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State Expands Vaccine Eligibility, With Almost All Ages Ready To Register Next Week

A COVID-19 vaccine site in Concord, New Hampshire.
Christina Phillips / NHPR
A COVID-19 vaccination site at the Steeplegate Mall in Concord, March 13, 2021.

By the end of next week, all New Hampshire residents aged 16 and up will be eligible to register for COVID-19 vaccines, according to an announcement Thursday by Gov. Chris Sununu.

Beginning March 29, residents aged 40 to 49 can register for an appointment, using either the state’s online system or by calling 211. On March 31, residents aged 30 to 39 can sign up. Finally, on April 2, all residents 16 and older can enroll.

“We feel very confident that by breaking it up, everyone gets into the system next week,” Sununu said at a press conference. “We are still maintaining our philosophy of doing it by age, and we are ensuring that we will have enough spots for everybody that wants to come in."

Sununu said, with the anticipated supply of vaccines, all residents should have their first doses of a COVID-19 vaccination by Memorial Day.

The state is slated to receive approximately 45,000 doses next week, including 8,000 Johnson & Johnson vaccines. That’s a sharp increase from this week, when the state received around 35,000 doses.

Even as vaccine distribution ramps up, the state is seeing discouraging trends in the pandemic’s spread. COVID-19 cases have been on the rise in recent weeks, after declining steadily since January.

More than 400 new COVID-19 cases were reported Thursday in the state, the highest one-day total in more than a month. And statewide hospitalization rates and average daily deaths from COVID-19 have plateaued over the past week. There have been 82,000 confirmed infections of the virus since the pandemic first emerged last March in New Hampshire, claiming the lives of more than 1,200 residents.

Neighboring states also expanding eligibility

The first doses of the vaccine arrived in December. Since then, the state has widened eligibility in phases. After health care workers and residents and staff of long-term care facilities received their shots, residents aged 65 and up were made eligible.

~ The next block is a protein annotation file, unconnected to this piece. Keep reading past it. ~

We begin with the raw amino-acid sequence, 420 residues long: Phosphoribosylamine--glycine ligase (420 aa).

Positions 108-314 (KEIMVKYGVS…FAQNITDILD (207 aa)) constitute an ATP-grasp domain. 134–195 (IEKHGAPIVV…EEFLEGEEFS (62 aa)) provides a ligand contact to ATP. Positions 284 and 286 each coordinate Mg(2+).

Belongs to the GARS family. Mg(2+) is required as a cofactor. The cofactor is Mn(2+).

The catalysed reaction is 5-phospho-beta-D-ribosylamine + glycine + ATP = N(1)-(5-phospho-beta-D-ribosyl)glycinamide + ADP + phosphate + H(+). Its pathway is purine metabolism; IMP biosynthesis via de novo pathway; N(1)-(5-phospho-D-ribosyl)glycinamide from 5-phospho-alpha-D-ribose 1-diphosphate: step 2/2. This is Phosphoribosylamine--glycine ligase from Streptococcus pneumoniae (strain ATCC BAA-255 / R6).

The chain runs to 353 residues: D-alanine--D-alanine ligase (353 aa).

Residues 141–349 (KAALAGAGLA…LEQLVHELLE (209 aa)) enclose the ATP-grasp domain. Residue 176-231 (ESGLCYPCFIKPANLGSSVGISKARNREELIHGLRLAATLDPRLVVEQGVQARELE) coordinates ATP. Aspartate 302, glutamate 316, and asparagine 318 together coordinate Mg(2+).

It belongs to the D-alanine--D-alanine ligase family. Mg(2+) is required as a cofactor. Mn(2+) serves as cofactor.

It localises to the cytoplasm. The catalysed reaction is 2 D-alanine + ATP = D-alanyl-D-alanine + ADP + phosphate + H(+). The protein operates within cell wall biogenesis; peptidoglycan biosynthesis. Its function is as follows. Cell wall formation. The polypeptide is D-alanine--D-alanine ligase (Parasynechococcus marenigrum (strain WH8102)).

This month, K-12 school staff, childcare workers and residents aged 50 to 64 were approved for vaccinations. New Hampshire’s timeline for scheduling appointments to those under aged 50 is more condensed than in some neighboring states.

In Massachusetts and Maine, residents 16 and older will be eligible starting April 19. Vermont is taking a similar tiered approach, with residents 50 and up becoming eligible next Monday, followed a week later by residents 40 and up, on down to residents 16 and up becoming eligible April 19. Connecticut, however, also announced Thursday that it will allow all adults over age 16 to begin scheduling appointments on April 1.

To date, approximately New Hampshire 354,000 residents have received their first doses of the vaccine, with 194,000 having received a second dose.

This weekend, the state is managing its second ‘mass vaccination’ clinic at the New Hampshire Motor Speedway, where it expects to inoculate around 8,000 residents.

Though cases of COVID-19 are spreading in college towns, Sununu clarified Thursday that only New Hampshire residents remain eligible, meaning a New Hampshire driver’s license or other official identification will be required. Students from other states who are attending college in New Hampshire and who lack such identification will not be eligible for a vaccine here, Sununu said.

Several New Hampshire college towns, including Durham, Plymouth and New London, have seen some of the highest per capita COVID-19 rates in the state in recent weeks.

Todd started as a news correspondent with NHPR in 2009. He spent nearly a decade in the non-profit world, working with international development agencies and anti-poverty groups. He holds a master’s degree in public administration from Columbia University.
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